I am reading through the chapter on second quantization in Advanced Quantum Mechanics by Schwabl. In §1.5.1, the book suggests that because the two orthonormal basis $\{|\lambda\rangle\}_\lambda$ and $\{|i\rangle\}_i$ of the single particle Hilbert space are related by the unitary transformation $$|\lambda\rangle=\sum_i |i\rangle\langle i|\lambda\rangle$$ This means that the basis transformation for the corresponding creation operators of the two basis on the Fock space is $$\hat a_\lambda^+=\sum_i \hat a_i^+\langle i|\lambda\rangle$$ While this intuitively makes sense, I am looking for a rigorous proof of this transformation law from the definition of the creation operators in terms of increasing the occupation number of their corresponding state. I have also seen the following reasoning from Quantum Mechanics by Merzbacher:

Take the single particle state transformation law and rewrite it in terms of the creation operators acting on the vacuum state (which is the same in both basis): $$\hat a_\lambda^+|0\rangle=\sum_i\langle i|\lambda\rangle \hat a_i^+|0\rangle$$ This suggests that the transformation laws for the creation operators is the one mentioned above. However this is far from rigorous because the creation operators are operators on the Fock space and to show that $\hat a_\lambda^+$ and $\sum_i\langle i|\lambda\rangle \hat a_i^+$ are equal, we need to prove that their action on a complete basis of the vector space is the same, not just the vacuum state. Merzbacher addresses this issue in the following way:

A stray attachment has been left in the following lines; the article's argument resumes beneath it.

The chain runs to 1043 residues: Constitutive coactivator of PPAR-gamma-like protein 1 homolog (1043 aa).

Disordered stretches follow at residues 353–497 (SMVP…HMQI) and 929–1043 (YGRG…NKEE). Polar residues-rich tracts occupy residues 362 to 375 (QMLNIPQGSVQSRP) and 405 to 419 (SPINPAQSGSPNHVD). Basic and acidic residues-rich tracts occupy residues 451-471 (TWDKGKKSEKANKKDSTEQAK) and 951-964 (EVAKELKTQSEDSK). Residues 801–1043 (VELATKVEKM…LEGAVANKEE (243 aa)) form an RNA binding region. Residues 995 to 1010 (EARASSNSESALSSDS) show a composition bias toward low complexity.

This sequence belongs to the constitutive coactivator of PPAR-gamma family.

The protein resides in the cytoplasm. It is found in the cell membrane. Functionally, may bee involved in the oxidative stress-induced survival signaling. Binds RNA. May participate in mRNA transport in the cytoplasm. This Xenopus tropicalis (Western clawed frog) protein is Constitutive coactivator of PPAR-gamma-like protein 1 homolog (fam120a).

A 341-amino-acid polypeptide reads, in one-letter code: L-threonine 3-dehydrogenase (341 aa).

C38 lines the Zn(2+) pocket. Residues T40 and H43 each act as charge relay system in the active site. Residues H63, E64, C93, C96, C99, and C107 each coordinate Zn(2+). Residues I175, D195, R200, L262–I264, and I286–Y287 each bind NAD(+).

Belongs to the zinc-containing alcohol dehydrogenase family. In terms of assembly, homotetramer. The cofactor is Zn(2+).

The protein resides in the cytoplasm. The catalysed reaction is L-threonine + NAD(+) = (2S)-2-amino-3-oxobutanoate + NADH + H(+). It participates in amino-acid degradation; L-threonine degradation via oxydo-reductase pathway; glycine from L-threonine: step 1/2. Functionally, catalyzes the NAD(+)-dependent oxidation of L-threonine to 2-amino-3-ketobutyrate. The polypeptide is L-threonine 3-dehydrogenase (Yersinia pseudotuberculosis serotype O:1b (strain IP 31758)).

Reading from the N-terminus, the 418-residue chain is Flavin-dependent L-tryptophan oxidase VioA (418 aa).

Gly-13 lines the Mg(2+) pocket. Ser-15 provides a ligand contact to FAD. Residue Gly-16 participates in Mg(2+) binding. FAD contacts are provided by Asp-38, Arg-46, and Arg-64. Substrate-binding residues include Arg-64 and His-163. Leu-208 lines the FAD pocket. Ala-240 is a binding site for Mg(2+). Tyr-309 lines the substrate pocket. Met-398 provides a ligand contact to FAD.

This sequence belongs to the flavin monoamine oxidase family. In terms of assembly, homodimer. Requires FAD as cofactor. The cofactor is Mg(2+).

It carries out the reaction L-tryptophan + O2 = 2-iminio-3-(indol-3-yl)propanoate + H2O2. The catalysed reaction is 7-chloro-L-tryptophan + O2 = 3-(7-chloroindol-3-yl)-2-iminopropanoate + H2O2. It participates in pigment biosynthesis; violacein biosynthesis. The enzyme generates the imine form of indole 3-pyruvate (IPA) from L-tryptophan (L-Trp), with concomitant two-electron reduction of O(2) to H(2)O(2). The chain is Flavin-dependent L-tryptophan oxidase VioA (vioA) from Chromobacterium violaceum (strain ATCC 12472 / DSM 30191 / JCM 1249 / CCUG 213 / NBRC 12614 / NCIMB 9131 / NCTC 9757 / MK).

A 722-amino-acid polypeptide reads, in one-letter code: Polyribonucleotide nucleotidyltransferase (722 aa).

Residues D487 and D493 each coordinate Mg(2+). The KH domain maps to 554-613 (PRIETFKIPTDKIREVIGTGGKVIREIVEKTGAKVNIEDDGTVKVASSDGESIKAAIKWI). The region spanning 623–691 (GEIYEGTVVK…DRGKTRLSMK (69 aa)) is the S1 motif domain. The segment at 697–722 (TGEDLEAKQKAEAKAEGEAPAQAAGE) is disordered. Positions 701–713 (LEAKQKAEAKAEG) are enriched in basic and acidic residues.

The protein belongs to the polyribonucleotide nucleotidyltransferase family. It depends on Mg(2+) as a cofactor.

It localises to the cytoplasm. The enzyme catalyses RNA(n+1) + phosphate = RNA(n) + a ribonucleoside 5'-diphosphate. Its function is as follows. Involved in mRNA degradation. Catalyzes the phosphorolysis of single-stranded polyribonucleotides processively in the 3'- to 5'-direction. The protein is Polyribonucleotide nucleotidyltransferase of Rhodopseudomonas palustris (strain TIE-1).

We therefore assume the transformation equations to hold beyond the no-particle and one-particle subspaces as operator equations in the entire state vector space of the system of any number of identical particles. This assumption is technical rather than fundamental and determines the form of the ensuing theory and not its physical content.

I don't find this very convincing either. Is there any way to prove the above transformation relations for the creation operators?


3 Answers 3


This is a messy question, because the Fock states over the different bases are different: that is, the state $$ |n_1,n_2,n_3,\ldots\rangle_\lambda $$ means a state with $n_1$ particles in state $|\lambda_1\rangle$, $n_2$ particles in state $|\lambda_2\rangle$, and so on, and this is pretty messy if you try to expand all of those $|\lambda_j\rangle$ states into the $|i\rangle$ basis. However, the structure is a bit easier to understand if you go back to the initial definition, as $$ |\{n\}\rangle_\lambda = \frac{1}{\sqrt{N!}}\sum_{P\in S_N}(\pm1)^P P |\lambda_1\rangle^{\otimes n_1} |\lambda_2\rangle^{\otimes n_2} |\lambda_3\rangle^{\otimes n_3}\cdots|\lambda_k\rangle^{\otimes n_k}, $$ and to the action of $a_{\lambda_1}^+$ on that basis, $$ a_{\lambda_1}^+ |\{n\}\rangle_\lambda = \frac{1}{\sqrt{(N+1)!}}\sum_{P\in S_{N+1}}(\pm1)^P P |\lambda_1\rangle^{\otimes (n_1+1)} |\lambda_2\rangle^{\otimes n_2} |\lambda_3\rangle^{\otimes n_3}\cdots|\lambda_k\rangle^{\otimes n_k}. $$

Is there something we can do to simplify how this transforms to the $|i\rangle$ basis? Well, the only thing that's changed from the previous state, so one thing we should really try to go for is just the identity $$ a_{\lambda_1}^+|\{n\}\rangle_\lambda = \sum_i \langle i|\lambda_1\rangle a_{i}^+|\{n\}\rangle_\lambda, $$ which is a lot more reasonable. To put this into action, we just expand that single added state into the new basis: $$ a_{\lambda_1}^+ |\{n\}\rangle_\lambda = \sum_i \langle i|\lambda_1\rangle \frac{1}{\sqrt{(N+1)!}}\sum_{P\in S_{N+1}}(\pm1)^P P |i\rangle |\lambda_1\rangle^{\otimes n_1} |\lambda_2\rangle^{\otimes n_2} |\lambda_3\rangle^{\otimes n_3}\cdots|\lambda_k\rangle^{\otimes n_k}, $$ so we've done a good deal of the job.